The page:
“The end result is a product that ticked every box and has been universally praised. I couldn’t recommend Edwin Ellis Creative Media highly enough!”

Winners of the Solihull BID Excellence Awards 2016 Outstanding Team category – recruitment agency Kate & Co

By Stacey Barnfield

Being a Solihull College alumnus it was a genuine privilege to be invited to sit on the judging panel for the annual Solihull BID Excellence Awards.

The awards are a celebration of all the great skills, trainees, customer services and innovation and creativity in Solihull town centre and aim to shine a light on its many different sectors and industries.

I sat alongside HM Deputy Lieutenant for the West Midlands David Bradnock; EY director Paul Brown; Solihull College principal John Callaghan and Schofield & Associates founder Eileen Schofield.

Businesses large and small and employees young and old compete for recognition in eight categories, all of which will be revealed at a sold-out ceremony on Thursday, November 23, at the St John’s Hotel on Warwick Road.

Solihull’s ability to nurture and keep hold its motivated workers is of critical importance to a borough that takes pride in being recognised as having the highest-skilled workforce in the West Midlands (NatWest report, 2016). From what I’ve seen through the judging process, this should continue for some time.

I’ve been fortunate to sit on numerous judging panels over the years and when you’re asked for feedback, it’s all-too easy to say ‘the standard this year was better than ever’, but, you know what, I can’t think of a more accurate description. It really was tough being a judge!

Keep up the good work, Solihull, and enjoy the praise these and other awards will bring.

Read the shortlist for the Solihull BID Excellence Awards in the Birmingham Post here. Or on the Greater Birmingham Chambers of Commerce website here.

Birmingham International Marathon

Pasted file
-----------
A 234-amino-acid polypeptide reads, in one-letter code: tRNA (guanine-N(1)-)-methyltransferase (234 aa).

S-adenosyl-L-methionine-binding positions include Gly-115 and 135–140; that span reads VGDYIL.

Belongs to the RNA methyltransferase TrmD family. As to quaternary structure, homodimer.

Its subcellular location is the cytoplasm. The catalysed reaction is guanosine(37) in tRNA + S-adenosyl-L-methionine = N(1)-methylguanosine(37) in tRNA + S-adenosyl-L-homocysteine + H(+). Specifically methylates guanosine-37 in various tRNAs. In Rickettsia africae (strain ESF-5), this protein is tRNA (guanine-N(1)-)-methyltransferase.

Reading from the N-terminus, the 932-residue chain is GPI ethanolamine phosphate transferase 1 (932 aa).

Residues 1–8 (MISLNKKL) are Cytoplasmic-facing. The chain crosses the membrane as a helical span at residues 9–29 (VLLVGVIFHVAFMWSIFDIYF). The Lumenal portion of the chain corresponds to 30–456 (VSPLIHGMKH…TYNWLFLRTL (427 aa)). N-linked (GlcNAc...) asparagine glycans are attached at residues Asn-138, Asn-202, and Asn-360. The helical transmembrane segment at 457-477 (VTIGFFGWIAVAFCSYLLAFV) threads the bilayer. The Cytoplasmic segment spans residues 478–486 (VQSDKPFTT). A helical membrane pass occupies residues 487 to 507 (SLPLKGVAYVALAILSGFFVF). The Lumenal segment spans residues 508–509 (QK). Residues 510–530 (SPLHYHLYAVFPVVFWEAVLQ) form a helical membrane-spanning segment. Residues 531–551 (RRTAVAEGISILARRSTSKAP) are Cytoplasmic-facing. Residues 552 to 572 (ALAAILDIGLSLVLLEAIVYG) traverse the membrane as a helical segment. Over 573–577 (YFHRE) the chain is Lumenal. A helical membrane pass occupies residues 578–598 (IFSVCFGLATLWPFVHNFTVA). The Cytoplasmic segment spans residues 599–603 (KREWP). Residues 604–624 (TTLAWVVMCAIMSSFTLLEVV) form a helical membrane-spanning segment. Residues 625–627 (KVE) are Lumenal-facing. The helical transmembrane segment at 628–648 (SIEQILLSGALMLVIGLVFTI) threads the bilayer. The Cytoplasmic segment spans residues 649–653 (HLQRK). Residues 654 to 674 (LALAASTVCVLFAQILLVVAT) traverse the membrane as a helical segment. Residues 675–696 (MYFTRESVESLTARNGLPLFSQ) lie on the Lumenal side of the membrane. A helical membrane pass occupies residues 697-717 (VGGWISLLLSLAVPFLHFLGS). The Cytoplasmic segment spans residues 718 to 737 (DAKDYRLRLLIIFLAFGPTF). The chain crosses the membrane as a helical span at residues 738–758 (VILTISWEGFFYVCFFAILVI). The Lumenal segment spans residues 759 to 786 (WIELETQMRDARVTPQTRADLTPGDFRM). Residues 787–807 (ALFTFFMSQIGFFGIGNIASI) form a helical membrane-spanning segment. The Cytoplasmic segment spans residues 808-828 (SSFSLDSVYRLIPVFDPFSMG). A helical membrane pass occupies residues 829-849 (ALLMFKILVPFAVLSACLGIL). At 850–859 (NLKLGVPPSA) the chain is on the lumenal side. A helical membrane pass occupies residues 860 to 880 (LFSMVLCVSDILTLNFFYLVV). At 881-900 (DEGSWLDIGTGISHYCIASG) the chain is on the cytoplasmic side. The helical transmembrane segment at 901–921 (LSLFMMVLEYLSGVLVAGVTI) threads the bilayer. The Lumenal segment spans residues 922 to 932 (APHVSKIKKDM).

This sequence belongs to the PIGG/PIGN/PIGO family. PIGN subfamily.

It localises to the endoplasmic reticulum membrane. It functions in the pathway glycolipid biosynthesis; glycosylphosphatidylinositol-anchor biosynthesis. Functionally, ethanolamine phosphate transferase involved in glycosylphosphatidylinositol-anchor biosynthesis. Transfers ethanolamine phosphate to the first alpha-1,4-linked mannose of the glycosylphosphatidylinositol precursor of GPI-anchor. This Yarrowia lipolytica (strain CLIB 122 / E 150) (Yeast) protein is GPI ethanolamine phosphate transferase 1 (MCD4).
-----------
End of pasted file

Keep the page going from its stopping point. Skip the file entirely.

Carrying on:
Aston mum Shah Begum will be making her marathon debut at the Birmingham International Marathon

The inaugural Birmingham International Marathon will truly live up to its name after organisers revealed dozens of runners from across the world have already signed up to take part.

The 26.2-mile run, which takes place on Sunday, October 15, 2017 – the same day as the popular Great Birmingham Run half marathon – has attracted entries from as far afield as Singapore, the USA, Canada, Cayman Islands and Australia.

Dozens of runners from across Europe will also be heading for the Alexander Stadium start line next autumn, entry data has revealed.

Almost 5,000 people have already signed up to take part, just six weeks after the entry window was opened.

Birmingham is widely regarded as the birthplace of mass participation long-distance running events and the Birmingham International Marathon will cement the city’s position as the European Capital of Running.

The city staged one of the country’s first open-to-all marathons, the People’s Marathon, which ran from 1980-85 and was organised by late Solihull-based elite runner John Walker.

It also promises to be a feather in the cap for Birmingham’s bid to host the 2026 Commonwealth Games.

Anyone can now sign up for the first Birmingham International Marathon, which will fittingly start at Alexander Stadium, the home of British Athletics